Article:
Day two of our trip began at Bellewaerde Park, located roughly forty kilometres from the western coast of Belgium. We’d bought admission tickets and parking ahead of time, though the latter apparently confused the staff on duty today. The person manning the car park exit was absolutely convinced that our printed voucher wasn’t a valid parking ticket, and it was only after 30 seconds of arguing with us that he finally decided to hold the barcode under the scanner to prove his point. In an ideal world we’d have received an apology when the barrier lifted, but I guess that was a bridge too far.
Wakala (#2977) is an unusually large family coaster from Gerstlauer. The size of the ride is perhaps best qualified by the fact that it was the fourth-longest coaster to open in Europe during 2020, behind F.L.Y., Hals-über-Kopf, and Pitts Special – and it missed a top ten place in the global 2020 rankings by just 112 feet. The track covers a wide area, and the queue is routed all round it rather than being a boring cattle grid. The angles are not amazing for photographers unfortunately, but despite this there's plenty to see for the average guest waiting in line.
The experience begins with a puff of dry ice and a 21 metre high chain lift. The apex leads to a gentle S-turn and turnaround above the nearby Dawson Duel, followed by a curved drop and a sequence of airtime hills and turns that seem to go on for quite a while. These culminate on a tyre drive lift that feels almost like a gentle launch. Airtime over the top prefixes a ground level drop, an airtime hill, and a reverse point over water. The train then rolls backwards onto a block brake, and a track switch redirects it back into the station. I’m not quite sure what I’d expected from the ride experience, but I can report that I really liked it. Though the intensity level was very much at the family end of the scale the variety of the design and the novelty of a deliberate rollback kept things interesting. We took two laps, one in the back and one in the front, and as we’d likely have done more if the queue hadn’t built up substantially by the time our second came to an end.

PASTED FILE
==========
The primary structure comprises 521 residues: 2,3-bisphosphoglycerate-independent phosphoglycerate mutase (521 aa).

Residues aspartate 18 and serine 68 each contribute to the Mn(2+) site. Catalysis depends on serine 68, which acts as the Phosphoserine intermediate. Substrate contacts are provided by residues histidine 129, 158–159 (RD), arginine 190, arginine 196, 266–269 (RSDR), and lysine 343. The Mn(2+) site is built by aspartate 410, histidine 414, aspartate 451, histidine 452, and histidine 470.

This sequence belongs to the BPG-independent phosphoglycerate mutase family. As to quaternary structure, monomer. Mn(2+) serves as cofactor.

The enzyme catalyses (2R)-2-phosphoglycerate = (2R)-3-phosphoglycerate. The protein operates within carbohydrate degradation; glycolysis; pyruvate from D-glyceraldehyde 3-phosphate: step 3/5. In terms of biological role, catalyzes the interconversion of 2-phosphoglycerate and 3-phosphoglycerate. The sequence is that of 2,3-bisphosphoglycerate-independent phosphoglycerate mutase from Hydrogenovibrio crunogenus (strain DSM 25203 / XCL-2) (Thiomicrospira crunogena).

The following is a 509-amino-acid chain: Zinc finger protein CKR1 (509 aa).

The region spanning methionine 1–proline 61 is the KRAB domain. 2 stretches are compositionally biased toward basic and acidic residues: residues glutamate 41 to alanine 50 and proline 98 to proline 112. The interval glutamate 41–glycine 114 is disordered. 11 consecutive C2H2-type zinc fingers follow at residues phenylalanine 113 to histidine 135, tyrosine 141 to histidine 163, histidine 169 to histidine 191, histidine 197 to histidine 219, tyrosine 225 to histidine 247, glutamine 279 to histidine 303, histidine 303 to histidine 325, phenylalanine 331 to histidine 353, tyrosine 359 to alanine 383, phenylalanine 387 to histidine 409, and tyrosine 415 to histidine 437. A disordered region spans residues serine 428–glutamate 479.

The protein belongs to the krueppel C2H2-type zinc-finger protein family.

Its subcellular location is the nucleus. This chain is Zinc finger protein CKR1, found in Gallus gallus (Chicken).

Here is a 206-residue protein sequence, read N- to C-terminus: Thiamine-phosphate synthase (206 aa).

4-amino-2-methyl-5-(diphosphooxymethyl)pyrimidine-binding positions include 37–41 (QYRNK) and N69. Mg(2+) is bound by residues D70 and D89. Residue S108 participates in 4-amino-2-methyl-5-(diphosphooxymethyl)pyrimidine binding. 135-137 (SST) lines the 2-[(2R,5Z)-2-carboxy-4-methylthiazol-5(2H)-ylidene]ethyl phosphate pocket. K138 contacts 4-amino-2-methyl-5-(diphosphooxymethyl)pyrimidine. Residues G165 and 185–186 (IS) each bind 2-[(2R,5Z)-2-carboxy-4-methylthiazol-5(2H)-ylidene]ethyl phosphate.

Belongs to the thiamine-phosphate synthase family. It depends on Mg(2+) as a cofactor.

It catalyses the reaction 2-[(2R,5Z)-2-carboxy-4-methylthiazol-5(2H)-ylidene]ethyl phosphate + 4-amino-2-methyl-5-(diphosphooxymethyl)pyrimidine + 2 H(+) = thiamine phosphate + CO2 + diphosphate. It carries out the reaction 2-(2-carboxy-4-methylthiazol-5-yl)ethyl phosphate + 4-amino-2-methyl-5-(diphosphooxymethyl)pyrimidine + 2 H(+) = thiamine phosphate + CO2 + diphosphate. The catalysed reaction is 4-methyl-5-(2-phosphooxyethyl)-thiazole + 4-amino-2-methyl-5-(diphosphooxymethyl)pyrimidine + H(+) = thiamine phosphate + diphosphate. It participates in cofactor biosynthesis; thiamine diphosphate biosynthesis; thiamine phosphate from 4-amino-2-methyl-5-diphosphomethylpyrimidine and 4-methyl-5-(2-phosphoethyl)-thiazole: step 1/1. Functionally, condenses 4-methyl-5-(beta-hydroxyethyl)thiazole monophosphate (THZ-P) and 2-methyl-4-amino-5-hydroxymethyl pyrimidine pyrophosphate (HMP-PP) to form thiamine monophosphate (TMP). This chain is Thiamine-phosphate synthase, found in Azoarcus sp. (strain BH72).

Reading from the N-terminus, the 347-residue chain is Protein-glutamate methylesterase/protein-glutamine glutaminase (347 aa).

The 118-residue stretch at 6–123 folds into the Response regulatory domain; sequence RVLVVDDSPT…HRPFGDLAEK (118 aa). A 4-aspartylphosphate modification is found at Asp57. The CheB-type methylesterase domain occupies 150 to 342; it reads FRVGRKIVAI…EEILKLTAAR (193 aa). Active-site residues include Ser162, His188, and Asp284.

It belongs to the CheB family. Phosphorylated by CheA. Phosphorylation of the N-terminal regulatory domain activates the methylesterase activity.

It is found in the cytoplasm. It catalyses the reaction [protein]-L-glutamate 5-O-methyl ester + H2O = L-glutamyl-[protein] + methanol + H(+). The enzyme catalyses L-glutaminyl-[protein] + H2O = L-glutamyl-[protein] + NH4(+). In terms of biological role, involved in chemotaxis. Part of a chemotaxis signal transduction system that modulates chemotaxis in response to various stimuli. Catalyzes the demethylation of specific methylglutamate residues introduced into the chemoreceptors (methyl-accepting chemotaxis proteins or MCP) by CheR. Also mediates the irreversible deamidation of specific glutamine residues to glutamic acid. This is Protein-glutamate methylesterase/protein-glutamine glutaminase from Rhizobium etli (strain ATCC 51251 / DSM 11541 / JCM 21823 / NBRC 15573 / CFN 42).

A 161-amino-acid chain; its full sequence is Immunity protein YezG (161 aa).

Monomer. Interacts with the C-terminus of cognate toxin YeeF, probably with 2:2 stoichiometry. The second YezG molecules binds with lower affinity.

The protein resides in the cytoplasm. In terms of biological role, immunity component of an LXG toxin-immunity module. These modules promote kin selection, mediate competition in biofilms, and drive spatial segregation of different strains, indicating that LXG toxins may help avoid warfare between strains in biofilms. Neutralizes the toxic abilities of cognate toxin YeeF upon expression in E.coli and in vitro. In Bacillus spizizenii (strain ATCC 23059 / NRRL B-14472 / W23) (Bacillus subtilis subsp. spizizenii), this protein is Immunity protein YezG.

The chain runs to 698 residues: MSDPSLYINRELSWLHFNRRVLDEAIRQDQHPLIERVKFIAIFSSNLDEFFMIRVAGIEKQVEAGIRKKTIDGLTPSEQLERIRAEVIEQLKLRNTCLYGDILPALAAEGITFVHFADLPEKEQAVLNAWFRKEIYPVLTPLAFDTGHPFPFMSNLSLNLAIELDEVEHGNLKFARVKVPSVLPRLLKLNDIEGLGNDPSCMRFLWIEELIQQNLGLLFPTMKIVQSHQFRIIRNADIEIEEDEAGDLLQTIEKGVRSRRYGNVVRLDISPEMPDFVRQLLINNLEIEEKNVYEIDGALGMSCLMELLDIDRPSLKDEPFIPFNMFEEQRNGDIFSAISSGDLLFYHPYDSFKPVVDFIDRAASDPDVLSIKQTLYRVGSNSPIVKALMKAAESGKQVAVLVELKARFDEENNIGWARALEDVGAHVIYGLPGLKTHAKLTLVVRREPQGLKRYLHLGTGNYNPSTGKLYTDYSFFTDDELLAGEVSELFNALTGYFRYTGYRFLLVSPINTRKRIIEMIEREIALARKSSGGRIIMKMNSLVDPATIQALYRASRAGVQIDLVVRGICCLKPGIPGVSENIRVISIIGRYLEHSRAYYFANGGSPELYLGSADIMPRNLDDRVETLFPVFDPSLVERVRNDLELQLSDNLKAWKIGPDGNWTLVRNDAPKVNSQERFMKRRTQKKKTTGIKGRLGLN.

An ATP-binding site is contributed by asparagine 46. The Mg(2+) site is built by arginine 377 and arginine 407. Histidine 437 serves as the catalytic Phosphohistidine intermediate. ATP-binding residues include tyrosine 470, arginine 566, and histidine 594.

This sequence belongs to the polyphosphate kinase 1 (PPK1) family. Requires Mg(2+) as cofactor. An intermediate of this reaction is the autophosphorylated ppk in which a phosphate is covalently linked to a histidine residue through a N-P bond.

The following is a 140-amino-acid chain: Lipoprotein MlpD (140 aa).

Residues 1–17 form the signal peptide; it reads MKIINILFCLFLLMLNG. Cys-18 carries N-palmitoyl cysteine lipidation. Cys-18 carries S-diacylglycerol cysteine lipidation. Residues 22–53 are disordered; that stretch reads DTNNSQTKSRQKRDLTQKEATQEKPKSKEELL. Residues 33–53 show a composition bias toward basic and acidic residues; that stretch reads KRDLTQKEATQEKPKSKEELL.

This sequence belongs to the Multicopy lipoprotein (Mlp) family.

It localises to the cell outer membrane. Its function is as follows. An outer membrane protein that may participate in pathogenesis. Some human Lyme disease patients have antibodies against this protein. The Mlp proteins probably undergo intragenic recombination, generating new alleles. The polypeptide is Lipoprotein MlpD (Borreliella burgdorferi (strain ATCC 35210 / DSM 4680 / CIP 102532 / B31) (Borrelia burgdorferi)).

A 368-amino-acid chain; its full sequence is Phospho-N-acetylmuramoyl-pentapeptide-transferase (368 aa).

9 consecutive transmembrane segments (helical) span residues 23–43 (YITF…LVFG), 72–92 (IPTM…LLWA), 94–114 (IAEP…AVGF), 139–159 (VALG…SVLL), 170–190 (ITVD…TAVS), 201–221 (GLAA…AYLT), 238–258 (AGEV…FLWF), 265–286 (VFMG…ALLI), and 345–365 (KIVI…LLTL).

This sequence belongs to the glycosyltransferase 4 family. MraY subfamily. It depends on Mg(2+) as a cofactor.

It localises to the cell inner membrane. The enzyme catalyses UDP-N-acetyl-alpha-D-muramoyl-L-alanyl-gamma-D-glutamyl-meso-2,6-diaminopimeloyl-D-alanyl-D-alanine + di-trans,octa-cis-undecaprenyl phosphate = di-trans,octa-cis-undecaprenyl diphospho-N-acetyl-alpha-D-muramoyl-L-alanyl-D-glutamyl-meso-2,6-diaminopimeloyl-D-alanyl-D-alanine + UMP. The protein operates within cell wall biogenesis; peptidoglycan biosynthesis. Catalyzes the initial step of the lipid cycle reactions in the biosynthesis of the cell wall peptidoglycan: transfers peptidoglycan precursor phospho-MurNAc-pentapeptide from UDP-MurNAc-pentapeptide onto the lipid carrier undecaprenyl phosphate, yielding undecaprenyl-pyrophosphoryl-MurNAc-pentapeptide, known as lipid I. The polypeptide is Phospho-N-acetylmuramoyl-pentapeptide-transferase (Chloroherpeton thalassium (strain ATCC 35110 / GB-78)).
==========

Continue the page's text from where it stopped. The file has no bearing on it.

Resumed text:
The other major hit today was Dawson Duel. This is a curiosity that can be thought of as a twin-tracked alpine coaster built upon an artificial support structure, but those words tell only part of the story. The tracks have full circuits with cable lifts, but guests only get to use the downhill section; boarding requires walking a long way up an inclined ramp. More significantly, the sleds do not have individually controllable brakes; instead, all speed changes are fully automated by the ride computer. The system is officially badged as the “Sport Coaster” by manufacturers Wiegand, and it has since been used for a ride that definitely qualifies as a roller coaster due to its dramatic hills, but for me at least this installation is more of a slide than a credit.
Those seeking to ride both tracks anyway will be pleased to know that there is a choice between blue and green sides right before the boarding area. My first lap was on the right hand side (blue), and it’s fair to say I found it more than a little freaky; the track is angled slightly away from the support structure, and the cars are extremely open. Passengers do have car-style seatbelts which are undoubtedly sufficient for safety purposes, but they don’t feel like they are; those uneasy about heights will have a very bad time, at least for the first half of the layout. The ride picks up a certain amount of speed during its descent, but the maximum never exceeds a stately 40 kilometres per hour, making the experience more of a novelty than a thrill. The result is enjoyable enough, though there is one major problem that became apparent when I rejoined the line for the left hand side (green): the capacity is horrible, peaking at no more than 120 guests per hour when both tracks are operational. It’s worth noting that this apparently hasn’t fazed the more obsessed among us – as of this typing Coaster-Count has 958 ticks on the left hand side and 951 for the right – and yes, one of each is me.
The oldest coaster in the park is a Zierer Tivoli generally named Keverbaan, which translates as Beetle Coaster. Today the ride had a temporary rebrand for Hallowe’en; signage referred to it as Mortal Express, and the open grassy space in the middle of the layout was filled with skeletons and retired caterpillar train bodies. There were a lot of the latter, suggesting that the park replaced the original rolling stock at some point and kept the remnants for use as theming. Neither of us felt like standing in the lengthy queue, but we did take a selection of photos for our collections. With that done we wrapped up our visit with a ride on Huracan; it would have been rude not to.